One great activity is for parents and their kids to maintain a diary of their talent discussion.  Each day the diary can be reviewed.  What was learned from the day before and the goals for the current day?  Unlike normal subjects, talents evolve and expand and can be applied to many different knowledge and skill areas.  Record, discuss and summarize learnings, insights, and possibilities.

2) Growing Talent Activities – You don’t need prepared materials to develop activities for your kids to apply their identified natural talents.  Discussion on identified talents should focus on the knowledge and skills necessary to grow your kid’s talents. 

A big difference between the strength-based education approach and what takes place in public schools is that the learning process has a purpose and meaning for kids; the knowledge and skills they learn are connected to their talents.

Learning activities should result from a conversation between parents and their kids.   It is important that kids are empowered and feel in control of their education.  This is critical, regardless of the age of your kids.   

Jumpstart Strength-Based Thinking and Reduce Stress –  The easiest way for parents to reduce their own stress is for their kids to feel empowered and in control of their own lives.  Through strength-based education, this happens and the best way to start is to have your kids realize their value by appreciating their natural talents. Here are a few questions to jumpstart this process:

  1. What are your thoughts regarding your talents?  Thinking about them, what makes you feel really good?
  2. Which talent is most important to you and why?  Thinking really hard about this talent, what comes to mind?
  3. This about your talents what would you like to do right now?  What excites you?  What can I do to help?
  4. Thinking about your talents how would you describe yourself?  If a stranger asked what you can do really well, what would you say?

These sample questions can be expanded and rewritten based on the age of your kid.  They can also be asked depending on your kid’s talents.  Most important think of ways to connect your kid’s talents to knowledge and skills to help advance and expand their talents. 

For example, if your kid is a “Future Thinker” you can ask your kid to imagine about his/her potential; what great things he/she would like to do and why?  Other questions could focus on what the world might look like or inventions.

For the talent,  “Competing”  questions can be focused on games, goals, or winning.  Your kid can compete against him or herself to do more or accomplish something faster or better.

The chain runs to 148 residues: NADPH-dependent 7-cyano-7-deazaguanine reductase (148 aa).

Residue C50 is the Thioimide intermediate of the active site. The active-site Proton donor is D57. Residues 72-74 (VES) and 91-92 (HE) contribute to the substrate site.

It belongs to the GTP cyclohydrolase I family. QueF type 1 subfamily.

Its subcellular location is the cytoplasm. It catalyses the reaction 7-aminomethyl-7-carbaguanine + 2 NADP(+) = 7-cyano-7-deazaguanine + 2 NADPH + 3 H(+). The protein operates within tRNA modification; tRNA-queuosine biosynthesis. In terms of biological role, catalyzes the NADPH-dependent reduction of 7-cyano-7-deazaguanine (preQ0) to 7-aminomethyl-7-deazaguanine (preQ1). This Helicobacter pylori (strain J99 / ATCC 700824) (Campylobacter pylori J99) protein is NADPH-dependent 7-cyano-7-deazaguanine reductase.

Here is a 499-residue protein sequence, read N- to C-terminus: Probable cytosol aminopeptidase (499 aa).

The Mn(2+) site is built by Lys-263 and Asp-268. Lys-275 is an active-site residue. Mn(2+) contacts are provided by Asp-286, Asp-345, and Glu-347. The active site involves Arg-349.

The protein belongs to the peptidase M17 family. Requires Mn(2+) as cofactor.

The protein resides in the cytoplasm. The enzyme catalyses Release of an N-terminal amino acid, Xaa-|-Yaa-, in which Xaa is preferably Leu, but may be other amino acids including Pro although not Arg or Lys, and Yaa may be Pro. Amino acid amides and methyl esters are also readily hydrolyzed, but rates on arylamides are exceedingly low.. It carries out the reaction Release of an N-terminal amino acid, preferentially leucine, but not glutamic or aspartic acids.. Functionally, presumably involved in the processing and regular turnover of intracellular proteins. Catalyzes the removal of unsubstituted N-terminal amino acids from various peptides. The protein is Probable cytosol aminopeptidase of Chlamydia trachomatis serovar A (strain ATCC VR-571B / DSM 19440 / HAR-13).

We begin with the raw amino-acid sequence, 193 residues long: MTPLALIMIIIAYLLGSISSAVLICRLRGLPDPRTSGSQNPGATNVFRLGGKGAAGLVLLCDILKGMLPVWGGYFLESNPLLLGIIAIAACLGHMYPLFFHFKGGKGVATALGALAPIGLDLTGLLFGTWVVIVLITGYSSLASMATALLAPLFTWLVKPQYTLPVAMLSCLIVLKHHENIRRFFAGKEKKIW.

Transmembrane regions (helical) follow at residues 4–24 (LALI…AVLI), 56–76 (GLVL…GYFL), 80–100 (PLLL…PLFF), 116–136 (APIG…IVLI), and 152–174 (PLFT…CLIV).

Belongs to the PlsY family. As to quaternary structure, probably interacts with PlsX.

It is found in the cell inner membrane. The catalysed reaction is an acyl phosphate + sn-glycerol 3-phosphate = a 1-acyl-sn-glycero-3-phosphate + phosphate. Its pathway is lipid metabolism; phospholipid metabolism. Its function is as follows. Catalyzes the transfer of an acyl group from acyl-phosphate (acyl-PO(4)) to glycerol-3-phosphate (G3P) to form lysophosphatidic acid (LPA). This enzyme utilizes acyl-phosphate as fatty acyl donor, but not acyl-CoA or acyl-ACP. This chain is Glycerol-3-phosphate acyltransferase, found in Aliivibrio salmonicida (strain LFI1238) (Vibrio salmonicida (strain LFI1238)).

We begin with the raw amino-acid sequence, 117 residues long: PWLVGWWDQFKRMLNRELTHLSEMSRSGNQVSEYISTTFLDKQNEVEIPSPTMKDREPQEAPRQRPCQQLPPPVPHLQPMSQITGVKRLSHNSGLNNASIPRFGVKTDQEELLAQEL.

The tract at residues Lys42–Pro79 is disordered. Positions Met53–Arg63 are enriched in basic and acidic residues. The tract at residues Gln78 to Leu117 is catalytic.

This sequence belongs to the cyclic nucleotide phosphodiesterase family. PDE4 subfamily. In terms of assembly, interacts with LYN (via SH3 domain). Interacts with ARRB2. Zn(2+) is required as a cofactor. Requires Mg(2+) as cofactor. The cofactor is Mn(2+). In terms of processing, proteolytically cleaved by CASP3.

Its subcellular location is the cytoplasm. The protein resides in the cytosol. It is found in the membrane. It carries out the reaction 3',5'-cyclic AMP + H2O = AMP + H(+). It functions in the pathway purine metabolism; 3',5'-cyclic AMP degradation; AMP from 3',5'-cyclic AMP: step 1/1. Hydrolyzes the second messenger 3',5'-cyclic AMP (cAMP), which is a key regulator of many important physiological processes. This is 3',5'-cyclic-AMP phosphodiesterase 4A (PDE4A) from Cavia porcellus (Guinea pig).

If your kid’s talent is “Achieving”  he or she is eager to get started and get to work.  The achiever can’t wait to start working on goals.   Success builds on success for the achiever so be prepared to provide lots of challenges and opportunities to do great things.

For these and any of your kids’ talents, you can ask your kid to think about what information they would like to know or what excites them.  What would they like to read?  What can we find on the Internet?  You can even watch TV to see how television shows connect to your kid’s talents.

How about a field trip?  Go on a field trip to the grocery store.  Put together a scavenger hunt for products and groceries.  Emphasize your kid’s talents as you organize your “hunt.”  You and your kid take a close look at ingredients on the packages, how groceries are organized on the shelves,  where the products originate and how they are marketed and the nutritional value of each product.  You can also focus on the technology in the store, including how you check out your groceries, the bar codes on the groceries, and how the store orders groceries for consumers.  This is just one example and with a little creativity, you can easily link your kids’ talents to a world of knowledge and skills.  A final point is to make sure you have a great prize at the end of your field trip.

3) VideoConferencing with Other kids Around Talents – Through various forms of technology and videoconferencing kids have the opportunity to engage and share knowledge and skills supporting their talents.

Kids can learn from each other where teaching and learning are seamless.

Parents can also play a supportive role by offering resources and their own knowledge and skills.

By embracing videoconferencing kids are not isolated and have the potential for developing positive and healthy relationships with other kids.

Collaboration is much more dynamic as well because each kid will bring a specific set of talents to enrich the learning process for all kids.

Learning through videoconferencing provides kids so many different ways to combine their talents with their interests and truly creates an environment that is constantly changing as talents grow into strengths.  Knowledge and skills are continually attaching themselves to talents where kids no longer view learning as a burden they are required or obligated to do.  Rather, learning is fun and inspiring.

Virtual playdates: Kids can connect with their friends over Google Hangouts, emphasize and explore their talents together over Google Docs, play educational multiplayer games, or interact with each other over FaceTime.